0 = no walls
1 – 4 = walls with various textures
8 = user start position
9 = log position to console

This would allow me to try different layouts, start at different spots around the map, and quickly get coordinates for positioning items and rooms (you’ll see why this is useful below). You can view the rest of the code here.

Duplicating rooms

Once I created a room, I wanted to recreate a variation of this room at different locations around the map. This is where I learned to embrace the “ object. When you use “ as a container, it allows entities inside the container to be positioned relative to that parent entity object. I found this post about relative positioning to be helpful in understanding the concept. This allowed me to duplicate the code for a room, and simply provide new position coordinates for the parent entity.


I have no doubt that there are better and more efficient ways to create something like this, but the fact that a novice like myself was able to build something in just a couple of days speaks volumes to the power of A-Frame and WebVR. The A-Frame community also deserves a lot of credit. I found libraries, code examples, and blog posts for almost every issue and question I had.

Now is the perfect time to get started with WebVR and A-Frame, especially now that it’s supported for anyone using the latest version of Firefox on Windows. Check out the website, join the community, and start building.

Categorieën: Mozilla-nl planet

Daniel Stenberg: curl author activity illustrated

Mozilla planet - wo, 06/09/2017 - 15:31

At the time of each commit, check how many unique authors that had a change committed within the previous 120, 90, 60, 30 and 7 days. Run the script on the curl git repository and then plot a graph of the data, ranging from 2010 until today. This is just under 10,000 commits.

(click for the full resolution version) is the little stand-alone script I wrote and used for this – should work fine for any git repository. I then made the graph from that using libreoffice.

Categorieën: Mozilla-nl planet

The Mozilla Blog: Mozilla and the Washington Post Are Reinventing Online Comments

Mozilla planet - wo, 06/09/2017 - 15:00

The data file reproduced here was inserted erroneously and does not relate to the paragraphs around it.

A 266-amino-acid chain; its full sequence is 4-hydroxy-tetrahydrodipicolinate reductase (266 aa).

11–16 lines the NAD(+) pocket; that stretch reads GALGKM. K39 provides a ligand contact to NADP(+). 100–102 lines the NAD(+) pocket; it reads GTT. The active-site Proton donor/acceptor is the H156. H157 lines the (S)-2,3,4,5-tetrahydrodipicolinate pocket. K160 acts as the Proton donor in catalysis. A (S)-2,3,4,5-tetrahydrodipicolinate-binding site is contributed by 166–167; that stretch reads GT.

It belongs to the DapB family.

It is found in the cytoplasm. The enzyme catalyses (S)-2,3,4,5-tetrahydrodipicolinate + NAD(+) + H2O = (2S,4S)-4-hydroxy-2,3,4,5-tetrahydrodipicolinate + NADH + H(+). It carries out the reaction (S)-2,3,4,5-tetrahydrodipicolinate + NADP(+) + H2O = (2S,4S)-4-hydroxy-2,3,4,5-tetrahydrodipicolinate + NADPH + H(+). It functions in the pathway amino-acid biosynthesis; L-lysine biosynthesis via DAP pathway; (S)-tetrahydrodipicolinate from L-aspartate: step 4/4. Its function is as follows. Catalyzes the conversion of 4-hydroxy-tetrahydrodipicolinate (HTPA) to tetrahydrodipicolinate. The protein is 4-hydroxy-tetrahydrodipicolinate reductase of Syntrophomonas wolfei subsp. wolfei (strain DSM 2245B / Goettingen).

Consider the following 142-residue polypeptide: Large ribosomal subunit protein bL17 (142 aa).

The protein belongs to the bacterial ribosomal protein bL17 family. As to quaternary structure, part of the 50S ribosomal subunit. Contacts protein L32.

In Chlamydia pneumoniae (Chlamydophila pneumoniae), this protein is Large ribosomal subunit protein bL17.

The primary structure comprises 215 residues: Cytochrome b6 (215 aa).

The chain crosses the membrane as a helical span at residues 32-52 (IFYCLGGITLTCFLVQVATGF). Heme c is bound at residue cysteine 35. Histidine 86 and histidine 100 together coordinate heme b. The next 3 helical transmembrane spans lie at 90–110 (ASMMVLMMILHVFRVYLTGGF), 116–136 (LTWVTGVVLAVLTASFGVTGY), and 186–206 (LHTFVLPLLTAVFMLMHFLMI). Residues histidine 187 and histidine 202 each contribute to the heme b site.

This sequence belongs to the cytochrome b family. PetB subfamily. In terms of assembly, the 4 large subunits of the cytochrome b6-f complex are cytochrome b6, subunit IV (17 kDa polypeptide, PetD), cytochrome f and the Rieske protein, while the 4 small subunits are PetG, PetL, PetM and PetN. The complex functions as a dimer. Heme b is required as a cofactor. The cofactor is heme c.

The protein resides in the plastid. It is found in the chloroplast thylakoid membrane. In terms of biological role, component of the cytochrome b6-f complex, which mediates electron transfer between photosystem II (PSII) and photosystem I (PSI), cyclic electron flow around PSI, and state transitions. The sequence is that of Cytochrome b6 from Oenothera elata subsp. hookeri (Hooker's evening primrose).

To engage readers, build community, and strengthen journalism, Mozilla’s open-source commenting platform will be integrated across this summer


Digital journalism has revolutionized how we engage with the news, from the lightning speed at which it’s delivered to different formats on offer.

But the comments section beneath that journalism? It’s… broken. Trolls, harassment, enmity and abuse undermine meaningful discussion and push many people away. Many major newsrooms are removing their comments. Many new sites are launching without them.

Instead, newsrooms are directing interaction and engagement to social media. As a result, tools are limited, giant corporations control the data, and news organizations cannot build a direct relationship with their audience. 

At Mozilla, we’re not giving up on online comments. We believe that engaging readers and building community around the news strengthens not just journalism, but also open society. We believe comments are a fundamental part of the decentralized web.

Mozilla has been researching, testing, and building software in this area since 2015. Today, our work is taking a huge step forward as the Washington Post integrates Talk — Mozilla’s open-source commenting platform — across

Talk is currently deployed across the Washington Post’s Politics, Business, and The Switch (technology) sections, and will roll out to more sections in the coming weeks.

Talk is open-source commenting software developed by Mozilla.

What is Talk?

Talk is developed by The Coral Project, a Mozilla creation that builds open-source tools to make digital journalism more inclusive and more engaging, both for audience members and journalists. Starting this summer, Talk will also be integrated across Fairfax Media’s websites in Australia, including the Sydney Morning Herald and The Age. One of The Coral Project’s other tools, Ask, is currently being used by 13 newsrooms, including the Miami Herald, Univision, and PBS Frontline.

“Trust in journalism relies on building effective relationships with your audience,” says Andrew Losowsky, project lead of The Coral Project. “Talk rethinks how moderation, comment display and conversation can function on news websites. It encourages more meaningful interactions between journalists and the people they serve.”